Copyright 2013 ABC News Radio


Texas Congressman Ralph Hall Oldest to Ever Serve in House

Chris Powers/Bloomberg via Getty Images(WASHINGTON) -- Congressman Ralph Hall didn’t have to be in Washington, D.C., on Christmas Day to break a record.

The 89-year-old Texas Republican earned the distinction Tuesday of being the oldest lawmaker to ever serve in the House of Representatives.

Hall eclipsed the record previously held by North Carolina Representative Charles Manley Stedman, who was also 89 when he died in September 1930.

First elected to the House in 1980 when he was 57, Hall started as a Democrat, but like many Texas lawmakers switched over to the Republican Party in 2004.  He won a 17th term last month.

Long before he entered politics, Hall pumped gas as a young man and reportedly filled the tank of the noted 1930s bank robbers Bonnie and Clyde.

The congressman’s website says Hall is often quoted, saying, “I'd rather be respected at home than liked in Washington."

Copyright 2012 ABC News Radio


Nancy Pelosi Will Remain as House Democratic Leader

Chris Maddaloni/CQ Roll Call(WASHINGTON) -- Nancy Pelosi will continue to serve as the House Democratic leader, she announced in a closed door meeting with fellow Democrats Wednesday.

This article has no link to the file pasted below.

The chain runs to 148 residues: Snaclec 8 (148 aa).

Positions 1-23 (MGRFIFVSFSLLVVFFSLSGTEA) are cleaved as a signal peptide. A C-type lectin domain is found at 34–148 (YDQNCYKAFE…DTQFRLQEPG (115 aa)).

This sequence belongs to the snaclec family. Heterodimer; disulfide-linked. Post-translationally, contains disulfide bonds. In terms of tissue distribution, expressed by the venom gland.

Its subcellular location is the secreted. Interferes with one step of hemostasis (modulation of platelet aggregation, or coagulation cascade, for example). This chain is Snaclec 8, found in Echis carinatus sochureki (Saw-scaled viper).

According to a senior aide, when she broke the news to her caucus, she said, "I will happily place my name for nomination for leader."  But with all the newly-elected members standing behind her, there is no doubt that Pelosi has the support to remain as minority leader.

Caucus members broke into chants of "Two more years!" when Pelosi made the announcement.

The 72-year-old San Francisco congresswoman told colleagues she will continue to lead a united Democratic caucus and fight in deficit reduction negotiations to protect Social Security and Medicare, while asking the wealthiest Americans to pay more in taxes.

Pelosi was House Speaker when Democrats held control of the House from 2007 through 2011 and stayed in the top Democratic job for their two years in the minority.  Her goal of returning to the speaker's chair after the 2012 elections was unfulfilled, however, since Democrats did not reclaim the majority on Nov. 6.

Republicans released a tongue-in-cheek statement praising Pelosi's decision.

"There is no better person to preside over the most liberal House Democratic Caucus in history than the woman who is solely responsible for relegating it to a prolonged minority status," said Paul Lindsay, communications director of the National Republican Congressional Committee.  "This decision signals that House Democrats have absolutely no interest in regaining the trust and confidence of the American people who took the speaker's gavel away from Nancy Pelosi in the first place."

With Pelosi still in the top job, the House Democrats' leadership structure is expected to remain mostly intact.  Democrats hold their leadership election on Nov. 29.

Copyright 2012 ABC News Radio